A Little Bit of Toughness Can be a Good Thing

WesternHills-Aledo hsfb 7

Sometimes it seems to me as if we are living in a Kafkaeque world where common sense has all but disappeared. After reading and writing a book review on Raising Boys by Design, I wanted to share some after-thoughts–especially in light of an interesting news story that appeared in today’s morning paper.

We have forgotten that a little bit of toughness can be a good thing.

Sometime ago at the beginning of 2013, a little six-year old boy was suspended for pointing his little finger and saying, “POW!” Who would imagine that fingers could be so dangerous! Yet, this is the kind of draconian rules that are being handed down in schools today.

Believe it or not.

Another school has taken a different approach. Athletic events cannot have “winners,” or “losers” and all athletic events must end as a tie so that nobody’s “feelings,” will get hurt. At another school, the traditional Thanksgiving holiday has been cast aside since it was hurtful to Native Americans. Similarly, children cannot play cowboys and Indians—Heaven forbid!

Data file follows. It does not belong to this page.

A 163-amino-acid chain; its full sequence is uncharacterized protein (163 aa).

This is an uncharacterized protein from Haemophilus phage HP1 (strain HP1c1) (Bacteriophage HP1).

The latest close encounter with political correctness running amok occurred yesterday when  Aledo High School defeated Western Hills High (Fort Worth, Tex.) by the lopsided score of 91-0. One parent filed an official bullying report because of the public whipping.

Texas regulations require Aledo’s principal to launch a full investigation into the bullying allegation. I hope the charges will be dismissed because of the absurd premise that underlies the allegations. In life, there are often winners and losers; no amount of political manipulation will correct this disparity—not without destroying the very forces that pushes individuals and communities to achieve beyond their limitations.

Part of growing up requires that we realize that sometimes we fail to realize our goals. However, this realization need not engender pessimism or despair. Responsible educators and parents ought to teach children that every person can achieve personal excellence in any field of endeavor if they have the passion and the will to achieve their dreams.

The students at Western Hills High School and take pride knowing that they tried their best to play against Texas’s toughest football team but failed. There is nothing wrong with losing and it is tragic that the some misguided parents wish to punish the excellence of one of its local teams. Instead, they should be bursting with pride and use the experience to improve their game.